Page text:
24th > September > 2010 Archive
Updated This article has been updated to correct erroneous information included in DIICOT's press release and an earlier blog post by Gary Warner.
GTC Nvidia chief exec Jen-Hsun Huang sees the computer industry on the cusp of radical changes. And with his company now about 65 per cent devoted to parallel computing, you can easily guess which technology he believes will drive that transformation — and which company he believes will lose.
A hit list of 177 quangos which the coalition government plans to abolish in order to save money has been revealed.
Titanium - it's everywhere these days, long having spread beyond its initial uses in aerospace. Fruitbite laptops are cased in it, high-end tools and cutlery are made from it, there's even jewellery.
GTC Video Blog The inflatable black cone in the corridor of the GPU Technology Conference, along with the table piled high with 3D glasses, was a dead giveaway. Ok, so it's yet another 3D demonstration. These are fairly common at this conference and the first keynote address was full of astounding graphic routines - all of them in stunning 3D. So what could Micoy (the owners of the aforementioned tent) add to the mix?
Facebook has published a detailed explanation of an internal configuration flaw that left the site unavailable for around two and a half hours overnight - the social network's worst downtime in four years.
The Information Tribunal has ordered a government department to publish most of the till-now withheld details of a major IT contract, after ruling that the public interest was served better by disclosure than secrecy.
A school caretaker has been sentenced to 12 years in prison for a "wickedly evil and vile plot" to get a workmate sacked by putting child sex abuse images on his laptop.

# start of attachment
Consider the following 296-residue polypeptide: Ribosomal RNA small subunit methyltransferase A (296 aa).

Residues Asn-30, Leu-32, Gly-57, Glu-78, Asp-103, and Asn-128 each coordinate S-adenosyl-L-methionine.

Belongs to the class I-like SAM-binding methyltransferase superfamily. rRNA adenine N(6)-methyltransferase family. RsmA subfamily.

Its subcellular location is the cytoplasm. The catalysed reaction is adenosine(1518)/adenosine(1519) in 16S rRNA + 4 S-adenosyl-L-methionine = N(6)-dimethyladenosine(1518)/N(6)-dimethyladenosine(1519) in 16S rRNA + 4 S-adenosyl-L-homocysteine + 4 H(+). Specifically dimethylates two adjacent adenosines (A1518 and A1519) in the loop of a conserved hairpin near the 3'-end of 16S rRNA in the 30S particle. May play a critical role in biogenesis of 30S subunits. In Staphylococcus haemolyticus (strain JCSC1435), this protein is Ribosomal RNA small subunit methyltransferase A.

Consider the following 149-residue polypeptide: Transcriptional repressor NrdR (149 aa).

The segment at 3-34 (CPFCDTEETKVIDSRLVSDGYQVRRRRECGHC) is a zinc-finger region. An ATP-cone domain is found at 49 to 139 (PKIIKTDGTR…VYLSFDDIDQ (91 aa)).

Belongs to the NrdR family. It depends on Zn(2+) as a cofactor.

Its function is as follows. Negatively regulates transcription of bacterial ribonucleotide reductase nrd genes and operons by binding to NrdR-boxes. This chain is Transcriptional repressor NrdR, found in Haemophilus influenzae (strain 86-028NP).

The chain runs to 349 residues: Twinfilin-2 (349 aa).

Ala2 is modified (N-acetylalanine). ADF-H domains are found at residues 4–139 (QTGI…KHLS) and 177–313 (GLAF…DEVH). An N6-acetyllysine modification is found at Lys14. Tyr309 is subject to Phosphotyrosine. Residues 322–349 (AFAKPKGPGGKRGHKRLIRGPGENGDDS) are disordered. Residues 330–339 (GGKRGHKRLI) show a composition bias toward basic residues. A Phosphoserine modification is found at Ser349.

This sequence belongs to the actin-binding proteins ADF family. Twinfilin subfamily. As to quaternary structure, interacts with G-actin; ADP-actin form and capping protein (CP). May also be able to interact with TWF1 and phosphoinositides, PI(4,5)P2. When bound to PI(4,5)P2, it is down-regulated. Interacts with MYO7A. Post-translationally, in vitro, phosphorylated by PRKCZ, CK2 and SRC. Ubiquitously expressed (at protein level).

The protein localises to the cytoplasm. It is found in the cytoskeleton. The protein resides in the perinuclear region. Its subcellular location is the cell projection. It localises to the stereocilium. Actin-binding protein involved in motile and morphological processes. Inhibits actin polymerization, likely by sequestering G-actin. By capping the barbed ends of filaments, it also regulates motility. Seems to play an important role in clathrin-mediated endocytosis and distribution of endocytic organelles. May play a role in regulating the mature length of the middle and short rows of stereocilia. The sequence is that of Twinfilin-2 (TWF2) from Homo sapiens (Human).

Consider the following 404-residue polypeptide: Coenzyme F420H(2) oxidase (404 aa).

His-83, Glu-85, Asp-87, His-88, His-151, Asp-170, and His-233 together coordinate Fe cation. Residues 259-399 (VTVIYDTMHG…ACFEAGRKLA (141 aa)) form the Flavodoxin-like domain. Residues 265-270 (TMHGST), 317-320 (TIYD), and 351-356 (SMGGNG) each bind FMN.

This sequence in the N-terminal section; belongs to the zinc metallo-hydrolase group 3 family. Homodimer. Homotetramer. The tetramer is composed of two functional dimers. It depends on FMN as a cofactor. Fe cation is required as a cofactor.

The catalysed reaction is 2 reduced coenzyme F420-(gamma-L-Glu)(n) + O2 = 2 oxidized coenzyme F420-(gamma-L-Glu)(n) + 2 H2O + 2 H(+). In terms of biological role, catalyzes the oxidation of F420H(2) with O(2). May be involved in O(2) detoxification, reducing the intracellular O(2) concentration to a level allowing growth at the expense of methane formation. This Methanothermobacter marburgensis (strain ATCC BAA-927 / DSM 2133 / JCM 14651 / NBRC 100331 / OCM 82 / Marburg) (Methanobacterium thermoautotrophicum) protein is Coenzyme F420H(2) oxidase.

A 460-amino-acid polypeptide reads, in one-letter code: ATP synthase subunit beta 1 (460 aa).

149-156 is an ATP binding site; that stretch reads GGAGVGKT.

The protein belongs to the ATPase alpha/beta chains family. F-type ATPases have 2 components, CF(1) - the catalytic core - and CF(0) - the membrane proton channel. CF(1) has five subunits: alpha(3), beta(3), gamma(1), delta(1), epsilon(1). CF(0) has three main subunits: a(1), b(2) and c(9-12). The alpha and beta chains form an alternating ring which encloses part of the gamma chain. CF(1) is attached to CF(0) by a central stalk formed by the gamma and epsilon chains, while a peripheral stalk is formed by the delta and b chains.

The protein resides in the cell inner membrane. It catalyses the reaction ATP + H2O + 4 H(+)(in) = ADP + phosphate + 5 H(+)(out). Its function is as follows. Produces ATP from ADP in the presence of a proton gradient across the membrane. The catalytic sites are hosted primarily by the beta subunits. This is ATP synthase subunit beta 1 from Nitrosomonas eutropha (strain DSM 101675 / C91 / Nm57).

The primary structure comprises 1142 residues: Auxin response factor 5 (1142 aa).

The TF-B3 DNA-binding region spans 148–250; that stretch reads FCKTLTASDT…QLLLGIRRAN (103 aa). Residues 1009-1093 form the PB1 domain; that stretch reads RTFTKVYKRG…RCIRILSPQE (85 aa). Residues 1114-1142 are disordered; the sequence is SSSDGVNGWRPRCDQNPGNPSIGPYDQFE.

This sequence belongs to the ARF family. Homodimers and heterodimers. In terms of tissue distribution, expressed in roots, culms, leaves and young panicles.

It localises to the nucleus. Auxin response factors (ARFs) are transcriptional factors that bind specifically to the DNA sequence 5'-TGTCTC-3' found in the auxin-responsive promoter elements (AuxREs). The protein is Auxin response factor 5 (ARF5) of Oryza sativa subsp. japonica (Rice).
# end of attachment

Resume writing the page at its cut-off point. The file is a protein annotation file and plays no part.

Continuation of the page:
Vodafone has secured the security breach that allowed anyone with a bit of time on their hands to collect subscribers' email addresses and phone numbers.
The Daily Mail is laying into the Data Protection Act again, this time accusing the legislation of keeping a stolen dog from its rightful owner.
Dell has recruited a Cisco vet as the first VP of a boosted networking division.
Sony Ericsson has revised its roll-out schedule for Android 2.1 updates to its X10 smartphones.
Review “Time is everything,” said Horatio Nelson. “Five minutes make the difference between victory and defeat.”
Two of Google's Street View cars have been vandalised on the Channel Island of Guernsey.
The CIA is implicated in a court case in which it's claimed it used an illegal, inaccurate software "hack" to direct secret assassination drones in central Asia.
Microsoft has plastered Hotmail with yet more updates, after customers continued to complain about the firm’s recent shaky overhaul of its free web email service.
Updated The attack on a second law firm with a history of involvement in copyright litigation has turned out to be something of a damp squib. Anonymous extended its fight against organisations supporting anti-piracy efforts to solicitors Davenport Lyons on Thursday night, with plans to flood its website with spurious traffic and carry out a defacement.
Video For your lunchtime viewing pleasure, we have a couple of items of interest to those of you with an eye on the emerging Android tablet biz.
GTC Video Blog The Portland Group (PGI) came in for a fair amount of attention at the 2010 GPU Technology Conference in San Jose. The company announced that it will offer a CUDA C compiler for garden variety x86 based systems. This will allow developers to use the same code they developed using CUDA for GPUs (albeit recompiled) on x86 boxes - including clusters.
Last week, the government published its ideas as to how it would implement the changes to EU Directive 2002/58/EC. In relation to spammers and behavioural advertising it has decided to keep the low privacy standards that were acceptable to the previous New Labour government.